Timescales must be realistic but recognise that there will come a point at which attempts to meet conditions should be abandoned and you should be free to cut your losses and walk away.
The contract should specify an end date (often called the long-stop date) and be clear about how the contract can be terminated. Typically, you will have the right to end the contract by giving written notice if the long-stop date is reached and the conditions have not been satisfied. However, the developer may want to reserve the right to push on and complete the sale anyway and if so their right to do this will need to be carefully drafted to avoid the potential for dispute.
Problems around planning permission
If planning permission is required, the contract must cover additional points because permission may be refused or granted subject to conditions. It should be clear:
• what permission will be applied for, ideally by attaching an agreed form of planning application;
• what, if any, variations, restrictions or conditions will be accepted;
• whether the refusal of planning permission must be appealed; and
• who will pay associated costs.
Used carefully, conditional contracts are a valuable tool but they can easily go wrong. Talk to your solicitor at an early stage to discuss what you want to achieve and to make sure that this is properly reflected in the contract you sign.
For advice on conditional contracts, or any other commercial property matter, please contact Louis Mathers on 01566 772375 or email firstname.lastname@example.org to see how we can help.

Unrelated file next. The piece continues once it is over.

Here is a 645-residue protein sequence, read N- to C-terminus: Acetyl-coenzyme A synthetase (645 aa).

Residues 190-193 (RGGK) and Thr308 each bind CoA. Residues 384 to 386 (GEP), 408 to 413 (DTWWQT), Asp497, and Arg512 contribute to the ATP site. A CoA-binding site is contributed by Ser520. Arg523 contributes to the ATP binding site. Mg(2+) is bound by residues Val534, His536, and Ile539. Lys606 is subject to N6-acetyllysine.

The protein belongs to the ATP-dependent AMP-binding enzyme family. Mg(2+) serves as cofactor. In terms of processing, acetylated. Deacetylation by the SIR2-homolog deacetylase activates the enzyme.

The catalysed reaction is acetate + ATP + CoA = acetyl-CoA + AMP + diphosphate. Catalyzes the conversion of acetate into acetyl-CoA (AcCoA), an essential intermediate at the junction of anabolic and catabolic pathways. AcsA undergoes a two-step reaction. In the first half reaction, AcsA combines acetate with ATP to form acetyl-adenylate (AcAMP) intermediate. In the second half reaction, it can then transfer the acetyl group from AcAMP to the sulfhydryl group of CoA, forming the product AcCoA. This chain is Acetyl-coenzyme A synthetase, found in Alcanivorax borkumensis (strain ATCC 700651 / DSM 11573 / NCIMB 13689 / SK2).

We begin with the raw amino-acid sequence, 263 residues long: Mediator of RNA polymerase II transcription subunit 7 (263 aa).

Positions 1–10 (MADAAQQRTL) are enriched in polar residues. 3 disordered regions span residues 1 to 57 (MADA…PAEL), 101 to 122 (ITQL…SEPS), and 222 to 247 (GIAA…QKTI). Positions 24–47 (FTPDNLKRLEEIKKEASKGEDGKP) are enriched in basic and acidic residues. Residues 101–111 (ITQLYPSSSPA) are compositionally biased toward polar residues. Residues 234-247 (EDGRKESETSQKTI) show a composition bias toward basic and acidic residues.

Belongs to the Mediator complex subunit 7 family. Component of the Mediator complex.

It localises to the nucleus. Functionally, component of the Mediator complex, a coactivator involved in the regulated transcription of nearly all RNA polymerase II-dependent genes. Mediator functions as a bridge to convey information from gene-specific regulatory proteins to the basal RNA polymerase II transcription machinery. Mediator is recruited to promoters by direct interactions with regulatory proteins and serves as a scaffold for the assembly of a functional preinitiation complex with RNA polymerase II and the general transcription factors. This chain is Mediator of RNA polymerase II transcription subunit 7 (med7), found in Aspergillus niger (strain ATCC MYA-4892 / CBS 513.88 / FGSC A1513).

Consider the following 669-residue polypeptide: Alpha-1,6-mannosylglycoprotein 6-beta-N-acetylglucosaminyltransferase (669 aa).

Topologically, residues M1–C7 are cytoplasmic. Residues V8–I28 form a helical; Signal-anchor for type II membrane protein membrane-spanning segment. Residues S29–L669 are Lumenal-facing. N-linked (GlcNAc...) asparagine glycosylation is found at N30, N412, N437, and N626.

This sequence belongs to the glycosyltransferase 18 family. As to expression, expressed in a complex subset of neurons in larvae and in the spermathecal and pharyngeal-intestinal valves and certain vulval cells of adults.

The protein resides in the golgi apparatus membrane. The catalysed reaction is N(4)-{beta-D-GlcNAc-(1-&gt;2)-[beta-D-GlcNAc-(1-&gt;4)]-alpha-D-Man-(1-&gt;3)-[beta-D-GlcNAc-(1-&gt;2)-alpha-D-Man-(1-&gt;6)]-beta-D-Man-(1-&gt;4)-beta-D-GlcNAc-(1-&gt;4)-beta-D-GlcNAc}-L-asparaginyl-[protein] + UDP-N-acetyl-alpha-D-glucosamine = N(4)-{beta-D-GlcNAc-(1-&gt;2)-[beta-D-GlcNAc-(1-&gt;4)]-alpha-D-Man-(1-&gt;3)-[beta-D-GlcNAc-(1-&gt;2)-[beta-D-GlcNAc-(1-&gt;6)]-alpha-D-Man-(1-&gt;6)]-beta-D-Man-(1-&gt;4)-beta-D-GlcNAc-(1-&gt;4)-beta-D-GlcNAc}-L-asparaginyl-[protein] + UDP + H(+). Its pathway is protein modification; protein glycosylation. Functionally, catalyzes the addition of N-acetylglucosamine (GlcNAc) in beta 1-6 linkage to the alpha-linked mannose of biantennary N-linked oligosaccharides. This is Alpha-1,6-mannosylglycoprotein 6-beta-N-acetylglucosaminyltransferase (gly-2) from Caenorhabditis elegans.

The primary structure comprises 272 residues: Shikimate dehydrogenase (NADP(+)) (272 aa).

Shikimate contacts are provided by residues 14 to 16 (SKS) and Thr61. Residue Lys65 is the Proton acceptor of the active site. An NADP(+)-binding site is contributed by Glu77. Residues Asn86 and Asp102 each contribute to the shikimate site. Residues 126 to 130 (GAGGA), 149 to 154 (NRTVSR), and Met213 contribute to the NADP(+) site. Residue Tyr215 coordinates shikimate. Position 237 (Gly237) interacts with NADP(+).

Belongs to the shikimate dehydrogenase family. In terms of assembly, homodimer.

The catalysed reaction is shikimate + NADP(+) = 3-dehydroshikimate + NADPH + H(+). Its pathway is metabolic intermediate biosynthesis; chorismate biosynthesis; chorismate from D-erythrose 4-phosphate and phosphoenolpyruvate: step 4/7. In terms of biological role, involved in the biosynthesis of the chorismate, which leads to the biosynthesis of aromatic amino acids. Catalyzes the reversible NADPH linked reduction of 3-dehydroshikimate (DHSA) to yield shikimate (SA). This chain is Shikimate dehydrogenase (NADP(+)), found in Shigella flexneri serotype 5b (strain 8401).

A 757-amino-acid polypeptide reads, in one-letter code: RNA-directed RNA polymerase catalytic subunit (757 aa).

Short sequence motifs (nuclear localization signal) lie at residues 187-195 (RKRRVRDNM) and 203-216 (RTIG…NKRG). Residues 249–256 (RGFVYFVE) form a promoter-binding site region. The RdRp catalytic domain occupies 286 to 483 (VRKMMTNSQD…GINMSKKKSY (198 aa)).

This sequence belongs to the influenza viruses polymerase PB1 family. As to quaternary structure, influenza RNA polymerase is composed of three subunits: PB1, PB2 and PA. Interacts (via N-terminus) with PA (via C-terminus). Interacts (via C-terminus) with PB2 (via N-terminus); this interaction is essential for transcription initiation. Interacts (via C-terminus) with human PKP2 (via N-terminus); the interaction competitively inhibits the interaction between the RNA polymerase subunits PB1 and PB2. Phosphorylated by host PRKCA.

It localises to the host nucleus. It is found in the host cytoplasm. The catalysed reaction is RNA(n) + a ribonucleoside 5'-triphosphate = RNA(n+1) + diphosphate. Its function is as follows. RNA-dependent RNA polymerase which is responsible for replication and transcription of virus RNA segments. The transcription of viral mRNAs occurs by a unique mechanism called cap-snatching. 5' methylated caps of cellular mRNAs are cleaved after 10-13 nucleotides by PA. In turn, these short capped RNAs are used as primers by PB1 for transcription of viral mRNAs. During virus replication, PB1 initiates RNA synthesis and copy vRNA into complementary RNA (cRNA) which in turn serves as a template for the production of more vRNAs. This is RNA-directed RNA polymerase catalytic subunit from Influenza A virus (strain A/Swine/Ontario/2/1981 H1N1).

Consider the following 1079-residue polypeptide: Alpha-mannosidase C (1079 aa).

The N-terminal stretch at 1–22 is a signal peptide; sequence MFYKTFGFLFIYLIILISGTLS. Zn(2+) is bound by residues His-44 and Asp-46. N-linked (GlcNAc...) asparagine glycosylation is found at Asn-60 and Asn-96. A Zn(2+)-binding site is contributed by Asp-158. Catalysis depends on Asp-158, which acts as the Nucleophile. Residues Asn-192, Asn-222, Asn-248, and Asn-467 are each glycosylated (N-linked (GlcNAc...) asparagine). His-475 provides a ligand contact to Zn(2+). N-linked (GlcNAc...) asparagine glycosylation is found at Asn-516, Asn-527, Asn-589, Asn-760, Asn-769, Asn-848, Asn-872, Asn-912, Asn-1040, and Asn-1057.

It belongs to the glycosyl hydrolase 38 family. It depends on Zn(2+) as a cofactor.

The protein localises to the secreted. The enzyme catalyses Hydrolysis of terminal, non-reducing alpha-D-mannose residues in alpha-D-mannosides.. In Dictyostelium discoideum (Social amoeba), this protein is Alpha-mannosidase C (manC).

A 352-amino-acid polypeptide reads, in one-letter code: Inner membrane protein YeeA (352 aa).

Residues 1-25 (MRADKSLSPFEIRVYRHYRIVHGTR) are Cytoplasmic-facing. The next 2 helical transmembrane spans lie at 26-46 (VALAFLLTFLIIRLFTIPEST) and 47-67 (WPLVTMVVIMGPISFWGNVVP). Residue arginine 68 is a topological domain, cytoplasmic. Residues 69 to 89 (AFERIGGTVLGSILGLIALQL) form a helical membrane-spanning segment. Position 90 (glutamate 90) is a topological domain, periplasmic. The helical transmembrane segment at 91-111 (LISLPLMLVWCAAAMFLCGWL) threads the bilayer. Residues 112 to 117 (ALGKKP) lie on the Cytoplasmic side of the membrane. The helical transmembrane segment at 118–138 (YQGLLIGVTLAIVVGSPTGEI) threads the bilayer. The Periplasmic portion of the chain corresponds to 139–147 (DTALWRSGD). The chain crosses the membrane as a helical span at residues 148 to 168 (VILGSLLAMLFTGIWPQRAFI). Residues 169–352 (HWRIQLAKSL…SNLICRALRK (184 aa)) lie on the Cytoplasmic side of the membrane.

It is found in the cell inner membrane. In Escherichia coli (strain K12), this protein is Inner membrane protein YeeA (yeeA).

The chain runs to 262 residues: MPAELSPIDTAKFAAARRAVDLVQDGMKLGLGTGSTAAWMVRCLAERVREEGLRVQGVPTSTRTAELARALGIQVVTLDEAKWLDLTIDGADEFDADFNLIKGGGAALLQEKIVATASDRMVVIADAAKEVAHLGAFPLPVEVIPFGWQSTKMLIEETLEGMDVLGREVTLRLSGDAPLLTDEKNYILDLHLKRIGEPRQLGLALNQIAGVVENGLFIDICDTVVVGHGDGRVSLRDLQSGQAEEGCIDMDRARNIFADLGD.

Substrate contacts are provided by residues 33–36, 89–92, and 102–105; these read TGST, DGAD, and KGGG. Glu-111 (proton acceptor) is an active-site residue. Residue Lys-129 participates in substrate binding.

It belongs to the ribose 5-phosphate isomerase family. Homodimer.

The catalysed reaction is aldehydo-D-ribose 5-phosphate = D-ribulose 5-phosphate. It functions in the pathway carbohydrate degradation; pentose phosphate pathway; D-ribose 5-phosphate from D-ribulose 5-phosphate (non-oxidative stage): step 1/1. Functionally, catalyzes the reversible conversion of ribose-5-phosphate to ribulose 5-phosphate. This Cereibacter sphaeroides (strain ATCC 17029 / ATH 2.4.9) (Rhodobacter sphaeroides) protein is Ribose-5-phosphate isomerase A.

Has your personal information been shared without your permission?
Planning your escape to the country, what you need to consider – part 2
Government consultation on new national model for shared ownership
Choosing a partnership structure
Planning for what happens when you die by Deborah Adams
Changes to legislation could offer protection for tenants in the private rental sector
Move to the country - Part One
The risks of DIY probate
Will your septic tank still be legal in January?
The death knell for ‘kiss and tell’?
Making a will when you retire
Selling your property at auction
Not looking so good - your guide to compensation for botched non-surgical cosmetic procedures
New threshold of seriousness in defamation proceedings
Legal considerations when building a granny annex
Choosing the right person for your power of attorney
Formal Interviews - Do you need legal representation?
Privacy rights and aerial images
Trustees’ duty to give information to beneficiaries
Five problems with a leasehold property
Taking your first commercial lease
Is your organisation protected from employee social media legal risk?
Have you been targeted by negative social media posts?
Farmers be alert when being inspected
Help for House Sellers?
Don’t let your digital assets end up in a digital grave